Alan Henness

There are three fundamental questions for anyone advocating Brexit:

1. What, precisely, are the significant and tangible benefits of leaving the EU?
2. What damage to the UK and its citizens is an acceptable price to pay for those benefits?
3. Which ruling of the ECJ is most persuasive of the need to leave its jurisdiction?

User avatar
Alan H
Posts: 21852
Joined: July 3rd, 2007, 10:26 pm

Re: In or out?

#2019 Postby Alan H » July 23rd, 2017, 1:49 pm

The Conservative problem? They don't know what they want from Brexit
The government sees leaving the EU as an objective in of itself, which is one reason why it is bungling it.
Alan Henness

There are three fundamental questions for anyone advocating Brexit:

1. What, precisely, are the significant and tangible benefits of leaving the EU?
2. What damage to the UK and its citizens is an acceptable price to pay for those benefits?
3. Which ruling of the ECJ is most persuasive of the need to leave its jurisdiction?

User avatar
Alan H
Posts: 21852
Joined: July 3rd, 2007, 10:26 pm

Re: In or out?

#2020 Postby Alan H » July 23rd, 2017, 5:31 pm

Alan Henness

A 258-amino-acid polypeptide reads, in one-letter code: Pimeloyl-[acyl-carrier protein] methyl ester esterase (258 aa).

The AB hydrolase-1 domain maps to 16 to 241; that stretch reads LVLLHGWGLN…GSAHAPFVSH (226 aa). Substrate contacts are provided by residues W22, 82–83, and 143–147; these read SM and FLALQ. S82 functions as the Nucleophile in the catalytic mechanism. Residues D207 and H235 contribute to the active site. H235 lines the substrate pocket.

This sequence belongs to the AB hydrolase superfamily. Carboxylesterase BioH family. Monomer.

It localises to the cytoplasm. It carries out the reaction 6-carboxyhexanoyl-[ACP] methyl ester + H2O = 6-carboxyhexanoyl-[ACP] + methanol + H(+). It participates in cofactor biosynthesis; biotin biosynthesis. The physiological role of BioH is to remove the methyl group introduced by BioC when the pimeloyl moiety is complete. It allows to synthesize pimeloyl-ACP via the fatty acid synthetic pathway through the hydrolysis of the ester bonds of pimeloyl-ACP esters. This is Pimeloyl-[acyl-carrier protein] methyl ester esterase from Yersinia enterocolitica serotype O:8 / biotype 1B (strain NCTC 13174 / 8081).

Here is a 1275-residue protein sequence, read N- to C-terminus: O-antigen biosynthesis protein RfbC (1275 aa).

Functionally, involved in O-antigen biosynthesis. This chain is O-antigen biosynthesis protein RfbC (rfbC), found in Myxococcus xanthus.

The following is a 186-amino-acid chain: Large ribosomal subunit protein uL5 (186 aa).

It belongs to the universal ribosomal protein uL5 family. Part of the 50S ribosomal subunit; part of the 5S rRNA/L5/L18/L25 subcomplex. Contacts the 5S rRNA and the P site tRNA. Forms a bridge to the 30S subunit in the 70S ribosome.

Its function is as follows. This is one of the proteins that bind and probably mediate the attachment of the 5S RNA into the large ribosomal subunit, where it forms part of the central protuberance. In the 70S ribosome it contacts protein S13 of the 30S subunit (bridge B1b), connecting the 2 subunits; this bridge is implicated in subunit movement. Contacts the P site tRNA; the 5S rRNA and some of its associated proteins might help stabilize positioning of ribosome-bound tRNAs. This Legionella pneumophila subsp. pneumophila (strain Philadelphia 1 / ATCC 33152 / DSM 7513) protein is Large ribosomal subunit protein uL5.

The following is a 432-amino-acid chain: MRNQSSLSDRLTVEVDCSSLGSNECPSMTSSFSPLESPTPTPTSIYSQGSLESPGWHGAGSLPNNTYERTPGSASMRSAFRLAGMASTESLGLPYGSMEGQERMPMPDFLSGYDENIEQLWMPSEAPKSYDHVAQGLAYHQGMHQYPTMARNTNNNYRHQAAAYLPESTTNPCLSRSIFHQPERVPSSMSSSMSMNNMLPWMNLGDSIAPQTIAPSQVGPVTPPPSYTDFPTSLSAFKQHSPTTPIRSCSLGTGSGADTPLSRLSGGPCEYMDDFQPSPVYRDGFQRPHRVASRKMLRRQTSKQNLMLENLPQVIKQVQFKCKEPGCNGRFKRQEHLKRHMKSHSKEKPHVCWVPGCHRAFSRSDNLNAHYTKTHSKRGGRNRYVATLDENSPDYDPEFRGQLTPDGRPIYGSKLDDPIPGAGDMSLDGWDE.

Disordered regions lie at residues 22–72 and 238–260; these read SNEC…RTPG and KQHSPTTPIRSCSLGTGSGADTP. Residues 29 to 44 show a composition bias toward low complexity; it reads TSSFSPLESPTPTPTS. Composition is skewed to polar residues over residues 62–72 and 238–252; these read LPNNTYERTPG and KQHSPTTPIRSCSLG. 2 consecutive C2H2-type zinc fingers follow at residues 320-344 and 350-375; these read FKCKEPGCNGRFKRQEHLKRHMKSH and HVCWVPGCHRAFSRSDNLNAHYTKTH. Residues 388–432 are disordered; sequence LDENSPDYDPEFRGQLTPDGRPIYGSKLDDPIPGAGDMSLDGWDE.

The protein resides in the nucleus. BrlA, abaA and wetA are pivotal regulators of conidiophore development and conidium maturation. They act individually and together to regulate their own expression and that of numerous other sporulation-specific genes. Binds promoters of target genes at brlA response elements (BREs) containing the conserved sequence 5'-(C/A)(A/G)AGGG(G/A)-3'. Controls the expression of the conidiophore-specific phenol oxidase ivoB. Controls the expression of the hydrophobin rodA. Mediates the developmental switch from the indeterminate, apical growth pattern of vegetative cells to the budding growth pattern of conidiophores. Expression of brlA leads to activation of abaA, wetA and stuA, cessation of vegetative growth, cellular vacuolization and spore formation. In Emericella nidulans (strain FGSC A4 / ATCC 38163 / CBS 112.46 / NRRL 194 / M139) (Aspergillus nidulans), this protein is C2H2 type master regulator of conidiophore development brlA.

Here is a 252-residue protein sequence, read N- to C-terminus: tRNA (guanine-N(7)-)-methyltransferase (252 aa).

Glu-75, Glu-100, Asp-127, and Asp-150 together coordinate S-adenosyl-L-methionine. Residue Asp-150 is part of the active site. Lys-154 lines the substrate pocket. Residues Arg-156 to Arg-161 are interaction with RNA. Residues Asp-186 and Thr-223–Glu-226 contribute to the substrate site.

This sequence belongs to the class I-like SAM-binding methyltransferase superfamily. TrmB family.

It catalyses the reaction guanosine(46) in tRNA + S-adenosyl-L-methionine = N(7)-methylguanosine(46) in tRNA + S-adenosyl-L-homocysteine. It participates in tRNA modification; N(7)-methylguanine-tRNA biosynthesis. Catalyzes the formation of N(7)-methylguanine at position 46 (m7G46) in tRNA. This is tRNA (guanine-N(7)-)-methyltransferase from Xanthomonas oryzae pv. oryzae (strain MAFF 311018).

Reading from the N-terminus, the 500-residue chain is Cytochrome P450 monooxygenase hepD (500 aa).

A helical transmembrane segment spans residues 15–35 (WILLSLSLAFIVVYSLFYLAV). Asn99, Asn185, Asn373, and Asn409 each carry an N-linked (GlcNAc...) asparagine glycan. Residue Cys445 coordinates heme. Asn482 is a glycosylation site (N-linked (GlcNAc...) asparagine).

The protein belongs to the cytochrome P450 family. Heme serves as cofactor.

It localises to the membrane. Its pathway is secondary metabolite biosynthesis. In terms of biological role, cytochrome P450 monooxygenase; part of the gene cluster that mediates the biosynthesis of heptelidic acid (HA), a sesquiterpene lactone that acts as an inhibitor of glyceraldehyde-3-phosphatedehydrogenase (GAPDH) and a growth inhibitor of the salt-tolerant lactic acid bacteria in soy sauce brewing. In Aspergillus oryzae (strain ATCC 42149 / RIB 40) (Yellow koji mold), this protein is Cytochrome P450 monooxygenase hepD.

There are three fundamental questions for anyone advocating Brexit:

1. What, precisely, are the significant and tangible benefits of leaving the EU?
2. What damage to the UK and its citizens is an acceptable price to pay for those benefits?
3. Which ruling of the ECJ is most persuasive of the need to leave its jurisdiction?

User avatar
Alan H
Posts: 21852
Joined: July 3rd, 2007, 10:26 pm

Re: In or out?

#2021 Postby Alan H » July 23rd, 2017, 11:13 pm

We can’t prepare to leave Europe until we know where we’re going
Tick. Tock. We have now got to that scene in the Brexit movie where rivulets of sweat begin to drip down the faces of the crew. They have noticed that the clock is running down. It is nearly four months since Mrs May dispatched her letter telling the EU that Britain was leaving. Yet nothing has been agreed. The cabinet continues to quarrel about the ultimate shape of Brexit. The talks in Brussels are making little discernible progress in critical areas. Time is one of Britain’s worst enemies in this process – and the clock becomes a more deadly foe with each day that is wasted.